Chris Holtmann and Kevin McGuff had different paths to the head coaching job for Ohio State’s men’s and women’s basketball teams.
Both have brought Ohio State success in their tenures, each leading their respective teams to appearances in the respective NCAA tournaments. Both have seen their share of star athletes make the transition to the professional level, with guard Kelsey Mitchell and forward Stephanie Mavunga for McGuff and forward Keita Bates-Diop for Holtmann.
But both have seen their fair share of struggles during the 2018-19 season, with postseason expectations dwindling with each loss the two teams take.
And both programs seem to have significant plans for the future, each bringing in a recruiting class for the 2019-20 season that has the potential to return each coach to the success that brought them to Ohio State initially.
Holtmann knew he was not going to have the depth he had a season ago. At the beginning of the season, it did not matter. Ohio State won 10 of its 11 nonconference games to start the year.
But without the size it once had, losing center Micah Potter via transfer before the season and sophomore forward Kyle Young due to injury during the season, the Buckeyes, according to Holtmann, developed a misunderstanding of how difficult Big Ten play would be.
Ohio State recorded five straight losses in its return to Big Ten play on Jan. 5, ending its streak on Jan. 26 with a 70-60 win on the road against Nebraska. But the schedule didn’t get easier for the Buckeyes, losing Tuesday to No. 5 Michigan 65-49, their worst loss of the season.
“You guys have heard me for the last month and a half; I’ve been saying that there are concerns I have about us, and we just have to keep working to address it,” Holtmann said.
With the foul trouble of the team’s leading scorer — sophomore forward Kaleb Wesson, who has fouled out of three of his past five games — Ohio State has struggled with offensive consistency. The Buckeyes are averaging 67 points per game, while shooting 42.3 percent from the field in Big Ten play.
Defensively, Ohio State is allowing opponents to shoot 43.3 percent from the field and 36 percent from 3 in conference play.
Despite the Buckeyes’ start outside of conference play, they are one of two teams in the Big Ten this season without a win against an AP Top 25 opponent.
But the future for Ohio State seems bright.
In his first full recruiting period since taking the job prior to the 2017-18 season, Holtmann has secured commits from three four-star players — guard DJ Carton, the No. 1 player from Iowa, forward Alonzo Gaffney, the No. 2 player from New Hampshire, and EJ Liddell, the No. 1 player from Illinois.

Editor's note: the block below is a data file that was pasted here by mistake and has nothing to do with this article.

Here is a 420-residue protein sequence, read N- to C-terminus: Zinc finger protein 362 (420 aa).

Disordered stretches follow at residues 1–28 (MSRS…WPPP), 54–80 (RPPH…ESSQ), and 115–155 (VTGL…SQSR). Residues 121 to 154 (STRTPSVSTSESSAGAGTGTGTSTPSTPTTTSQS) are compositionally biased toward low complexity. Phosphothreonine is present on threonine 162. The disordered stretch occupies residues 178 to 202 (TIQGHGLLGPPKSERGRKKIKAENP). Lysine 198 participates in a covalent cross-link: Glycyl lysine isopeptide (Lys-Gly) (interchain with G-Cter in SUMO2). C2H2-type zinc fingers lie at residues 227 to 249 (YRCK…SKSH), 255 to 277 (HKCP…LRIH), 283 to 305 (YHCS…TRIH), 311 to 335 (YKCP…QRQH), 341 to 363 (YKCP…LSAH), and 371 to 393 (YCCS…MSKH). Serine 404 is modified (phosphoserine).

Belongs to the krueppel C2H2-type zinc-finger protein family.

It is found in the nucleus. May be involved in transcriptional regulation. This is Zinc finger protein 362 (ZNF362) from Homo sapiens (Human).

Heading into the 2019-20 season, Ohio State will have No. 1 recruiting class in the Big Ten, according to the 247Sports rankings, and the No. 10 class in the country.
McGuff had a pretty positive track record on the recruiting trail. In their two seasons together, Mitchell and Mavunga, both former five-star recruits, with Mavunga transferring to Ohio State from North Carolina prior to the 2016-17 season, the Buckeyes entered the NCAA Tournament as a five- and three-seed respectively, going as far as the Sweet 16 in the 2017 Tournament.
However, with the loss of both Mitchell and Mavunga after last season, McGuff did not have high-profile recruits to replace them.
That was going to come in the 2019 recruiting class, bringing in four five-star players, all of which were in the ESPN Top 100, including guard Kierstan Bell, who, from McKinley High School in Canton, was named as a two-time Ms. Ohio Basketball.
Until then, McGuff had to play a roster primarily filled with the two extremes — freshmen or graduate transfers.
And the Buckeyes struggled at points, going through a five-game losing streak of their own from Dec. 20 to Jan. 5.
Ohio State has three players in Big Ten play that average double-digit scoring in redshirt senior guard Carly Santoro, freshman guard Janai Crooms and freshman forward Dorka Juhasz. The Buckeyes are also getting outrebounded in conference play 37.3 to 34.4 while shooting 40.5 percent from the field and 36.5 percent from 3.
“I think it just shows when we are doing the things that makes us good, we are being stingy defensively, we are being aggressive on the boards, we are taking care of the basketball, we can compete with anybody,” McGuff said. “We just have to be able to do that for longer stretches of period in a game for us to finish those games out and win.”